Mesopotamian Gods and Goddesses Part 3

In ancient Mesopotamian times, harvest season was the time of worship for Dumuzi (the shepherd god) who represent this time of the year. Later, he would also become a god of the underworld when he married the goddess Ishtar. In this article, you will learn more about this god, his wife, and other Mesopotamian characters they have come in contact with.


One day, Ishtar wished to visit her sister Ereshkigal, who was queen of the underworld. Whoever traveled to the underworld was not allowed to leave, and this consequence was also bestowed upon the gods as well. Ishtar entered through the seven gates that led to the underworld and found she was unable to leave. Soon, the other gods grew worried when they found that Ishtar did not return.


It was the god of wisdom (Ea), who tricked her sister into returning Ishtar to life with the provision that another should take her place in the afterlife. Ishtar chose her husband, who was a shepherd at the time. Sadly, demons arrived and carried him away to spend the rest of his life in the underworld. Yet, this was not the full plan, as he was actually allowed to spend half of the year on earth. This is why he represents the yearly cycle of death and regrowth that is associated with the crops about the earth.




As the goddess of love and war, Ishtar represents the morning and evening star. She is what we would consider the planet, Venus. When depicted, she is the woman who is positioned on top of a lion, standing proudly and usually holding a collection of weapons in her hands. In many different tales, Ishtar is the center of controversy, as seen above in regards to the fate of her husband. Sometimes, Ishtar is thought the daughter of the moon god Sin. The reasoning behind this belief is that Sin’s sacred number is 30 (which stands for the typical 30-day lunar month) and Ishtar’s sacred number is 15.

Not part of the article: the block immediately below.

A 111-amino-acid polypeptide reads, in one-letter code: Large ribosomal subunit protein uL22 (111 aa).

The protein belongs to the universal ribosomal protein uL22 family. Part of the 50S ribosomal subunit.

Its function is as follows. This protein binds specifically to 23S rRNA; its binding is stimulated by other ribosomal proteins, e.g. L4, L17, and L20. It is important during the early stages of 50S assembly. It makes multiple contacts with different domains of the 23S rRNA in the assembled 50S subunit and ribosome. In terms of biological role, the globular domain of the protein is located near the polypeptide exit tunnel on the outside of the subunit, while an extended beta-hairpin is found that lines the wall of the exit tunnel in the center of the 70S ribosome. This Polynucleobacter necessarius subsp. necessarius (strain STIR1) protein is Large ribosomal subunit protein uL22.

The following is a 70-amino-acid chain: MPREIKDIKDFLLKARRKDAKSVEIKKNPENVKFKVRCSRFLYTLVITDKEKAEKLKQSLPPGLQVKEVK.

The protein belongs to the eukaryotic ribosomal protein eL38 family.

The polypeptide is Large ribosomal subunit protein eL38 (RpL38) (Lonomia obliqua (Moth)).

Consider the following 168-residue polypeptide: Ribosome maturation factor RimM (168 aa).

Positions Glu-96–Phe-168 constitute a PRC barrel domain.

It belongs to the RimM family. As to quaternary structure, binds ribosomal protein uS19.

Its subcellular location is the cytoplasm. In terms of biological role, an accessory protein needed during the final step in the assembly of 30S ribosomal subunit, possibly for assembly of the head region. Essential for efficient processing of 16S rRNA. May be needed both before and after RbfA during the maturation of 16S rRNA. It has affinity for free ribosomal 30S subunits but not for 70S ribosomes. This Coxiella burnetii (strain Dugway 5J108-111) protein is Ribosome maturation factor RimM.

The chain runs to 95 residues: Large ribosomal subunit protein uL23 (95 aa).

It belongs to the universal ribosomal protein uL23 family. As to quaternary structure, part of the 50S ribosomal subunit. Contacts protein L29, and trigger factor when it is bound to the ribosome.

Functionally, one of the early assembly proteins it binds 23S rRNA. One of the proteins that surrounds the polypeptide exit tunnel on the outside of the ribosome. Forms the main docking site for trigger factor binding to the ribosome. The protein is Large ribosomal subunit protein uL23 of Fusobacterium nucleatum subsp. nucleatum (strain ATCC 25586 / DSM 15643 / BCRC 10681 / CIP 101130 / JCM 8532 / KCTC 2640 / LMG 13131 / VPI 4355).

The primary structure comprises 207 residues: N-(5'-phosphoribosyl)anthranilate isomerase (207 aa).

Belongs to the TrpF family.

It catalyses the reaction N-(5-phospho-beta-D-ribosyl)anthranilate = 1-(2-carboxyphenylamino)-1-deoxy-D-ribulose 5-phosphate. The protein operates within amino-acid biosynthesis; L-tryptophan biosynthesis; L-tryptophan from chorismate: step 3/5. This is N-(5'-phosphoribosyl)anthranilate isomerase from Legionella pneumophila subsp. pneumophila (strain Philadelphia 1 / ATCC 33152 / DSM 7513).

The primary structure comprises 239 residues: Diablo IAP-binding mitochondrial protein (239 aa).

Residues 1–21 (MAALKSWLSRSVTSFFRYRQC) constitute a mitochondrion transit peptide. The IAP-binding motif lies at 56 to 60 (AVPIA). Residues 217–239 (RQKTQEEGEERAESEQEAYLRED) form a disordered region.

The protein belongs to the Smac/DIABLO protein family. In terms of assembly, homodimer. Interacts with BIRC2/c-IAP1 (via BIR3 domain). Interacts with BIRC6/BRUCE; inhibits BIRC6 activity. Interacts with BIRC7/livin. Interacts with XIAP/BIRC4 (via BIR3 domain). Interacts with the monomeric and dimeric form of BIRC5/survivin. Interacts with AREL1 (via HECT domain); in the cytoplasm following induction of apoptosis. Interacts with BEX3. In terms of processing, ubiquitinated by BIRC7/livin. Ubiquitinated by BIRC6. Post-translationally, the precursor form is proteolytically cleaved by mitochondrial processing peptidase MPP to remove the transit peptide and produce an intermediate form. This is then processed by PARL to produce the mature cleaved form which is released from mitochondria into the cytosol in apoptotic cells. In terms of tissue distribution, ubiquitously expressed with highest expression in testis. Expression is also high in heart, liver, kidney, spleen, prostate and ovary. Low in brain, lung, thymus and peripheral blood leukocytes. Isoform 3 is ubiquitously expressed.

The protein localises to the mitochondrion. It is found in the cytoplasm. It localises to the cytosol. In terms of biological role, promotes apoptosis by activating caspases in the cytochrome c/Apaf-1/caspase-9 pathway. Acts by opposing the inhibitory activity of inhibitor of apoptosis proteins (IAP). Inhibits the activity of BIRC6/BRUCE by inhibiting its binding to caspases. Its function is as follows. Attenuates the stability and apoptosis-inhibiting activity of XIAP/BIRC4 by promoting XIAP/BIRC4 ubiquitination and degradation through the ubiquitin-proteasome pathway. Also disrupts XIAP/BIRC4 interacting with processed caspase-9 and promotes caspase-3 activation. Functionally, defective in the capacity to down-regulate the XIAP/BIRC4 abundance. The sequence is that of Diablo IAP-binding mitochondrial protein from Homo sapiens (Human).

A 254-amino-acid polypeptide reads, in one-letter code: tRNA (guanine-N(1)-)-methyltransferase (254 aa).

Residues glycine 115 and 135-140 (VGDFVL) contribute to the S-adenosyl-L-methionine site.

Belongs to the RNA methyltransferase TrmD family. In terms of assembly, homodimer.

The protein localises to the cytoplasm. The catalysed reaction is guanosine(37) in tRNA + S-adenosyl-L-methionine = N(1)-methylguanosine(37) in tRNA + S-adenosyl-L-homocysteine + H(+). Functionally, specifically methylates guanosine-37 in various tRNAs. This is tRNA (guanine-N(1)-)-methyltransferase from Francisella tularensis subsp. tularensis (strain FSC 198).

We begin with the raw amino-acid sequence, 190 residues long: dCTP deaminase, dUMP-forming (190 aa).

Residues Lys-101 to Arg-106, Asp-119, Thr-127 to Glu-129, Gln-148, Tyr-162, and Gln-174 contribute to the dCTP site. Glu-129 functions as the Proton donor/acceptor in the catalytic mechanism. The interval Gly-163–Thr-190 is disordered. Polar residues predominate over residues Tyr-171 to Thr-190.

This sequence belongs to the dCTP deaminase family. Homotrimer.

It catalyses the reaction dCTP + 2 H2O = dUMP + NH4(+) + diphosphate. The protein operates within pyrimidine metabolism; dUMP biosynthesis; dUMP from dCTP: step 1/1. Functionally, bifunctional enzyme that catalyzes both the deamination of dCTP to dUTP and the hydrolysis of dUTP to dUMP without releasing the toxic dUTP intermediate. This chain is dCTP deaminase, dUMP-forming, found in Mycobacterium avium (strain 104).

When the god of the fresh waters (Ea) was tricked by Ishtar, who was able to get the god drunk so she could trick him into acquiring the “rules of the universe.” After Ea comes to the realization that he has given away these sacred words to Ishter, he tried to get them back, but Ishtar has taken the “rule” back to her city, where other means are needed for retrieval.


Ea appears as a man with a flowing beard that is always surrounded by water. His symbols are the goat-fish and a scepter bearing the head of a ram. As the god of wisdom, he is also known as the keeper of building, farming, magic, as well as arts and crafts.




The Sumerian goddess of the underworld is named Ereshkigal, who was known as a clever and sly goddess. When her sister Ishtar attempted to bypass the rule of no one entering and leaving the underworld, it was Ereshkigal who came up with the plan that she would have to take one piece of clothing before passing through each of the seven gates before she could come in her presence. This was her way of stripping Ishtar of her powers, as she knew taking off all clothes would leave her powerless in her naked form.